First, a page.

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The Milton Measure

NSA Faces Scrutiny for Spying on Global Leaders

by Trevor Hopkins on Friday, November 8th, 2013

Last week, much controversy arose over past intelligence probing done by the National Security Agency. Recent media leaks by whistle-blower Edward Snowden show that the NSA has been spying on the leaders of countries around the world, many of which are close allies to the United States. Among the important US allies under surveillance by American intelligence forces are France, Spain, Mexico, and, most importantly, Germany. Almost all of the information regarding the scandal has come from documents leaked by Edward Snowden, a former NSA contractor. President Obama claims not to have known about the measures taken by the NSA, but the issue lies in whether the United States has the right to spy on its own allies?

While there are many countries that have been subject to NSA surveillance, the one that has been in the news most frequently is Germany. Outraged after realizing that the United States had been tapping the phone of Chancellor Angela Merkel since 2002, Germany considered the espionage as a severe breach of trust between the two countries. American ambassadors were summoned to countries demanding an explanation for such a blatant disregard of international convention.

While the German Government is not wrong in their anger, the National Security Agency has simply done their job. As a former British intelligence official commented on the matter, “Finding out what other governments are thinking is what [intelligence] agencies do.” It is an accepted fact that intelligence agencies spy on other countries; it’s their purpose. The National Security Agency actions may seem immoral; however, the truth of the matter is that other countries’ intelligence programs do similar things. To think that the United States could be a safe nation without the espionage skills and missions of the twentieth century would be irrational. Similarly, to think that other countries do not attempt to do exactly the same would be naive. The only fault that can be found in the NSA is Snowden’s release of the Prism documents; this action forced America into the global spotlight.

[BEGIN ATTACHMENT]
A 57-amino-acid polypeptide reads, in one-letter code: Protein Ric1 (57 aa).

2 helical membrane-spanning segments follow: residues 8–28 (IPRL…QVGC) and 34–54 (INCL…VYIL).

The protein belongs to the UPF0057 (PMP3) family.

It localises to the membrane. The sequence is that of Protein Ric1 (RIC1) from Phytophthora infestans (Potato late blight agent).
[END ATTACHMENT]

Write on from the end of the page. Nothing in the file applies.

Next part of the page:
Some may say that America is taking its role as a world superpower too far, but in reality the U.S. has every right to carry out the kind of preventative measures that Germany is angry about. After suffering the tragedy that occurred on September 11th, Americans know that having as much information about what is happening in the world as possible is a key defense against terrorism and threats against our homeland. If tapping phones in other countries can give us even the slightest edge over the global threat of terrorism, there is a purpose to carrying out these preemptive measures.

Nevertheless, the United States is not allowed to spy solely because it is a superpower. Spying on countries around the world should be accepted because, while it is not detrimental to anyone, it is of great aid to the defense of the United States and its citizens.

Although many will disagree, the spying that the National Security Agency carried out on countries like Germany is wholly justified. It is understood that intelligence agencies gather information about other countries. Spying is not a practice limited to America. While we may not have heard of other countries spying on the United States, the truth is that it has already happened and probably is currently happening. The information gathered by NSA was not meant to be used against any countries that were spied upon but rather used as a shield against any potential dangers to the U.S. If the ensuring of domestic tranquility is not a vital goal of the NSA, what is?

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Posted by Trevor Hopkins on Nov 8 2013. Filed under More Opinion, Opinion, Recent Opinion. You can follow any responses to this entry through the RSS 2.0. You can leave a response or trackback to this entry

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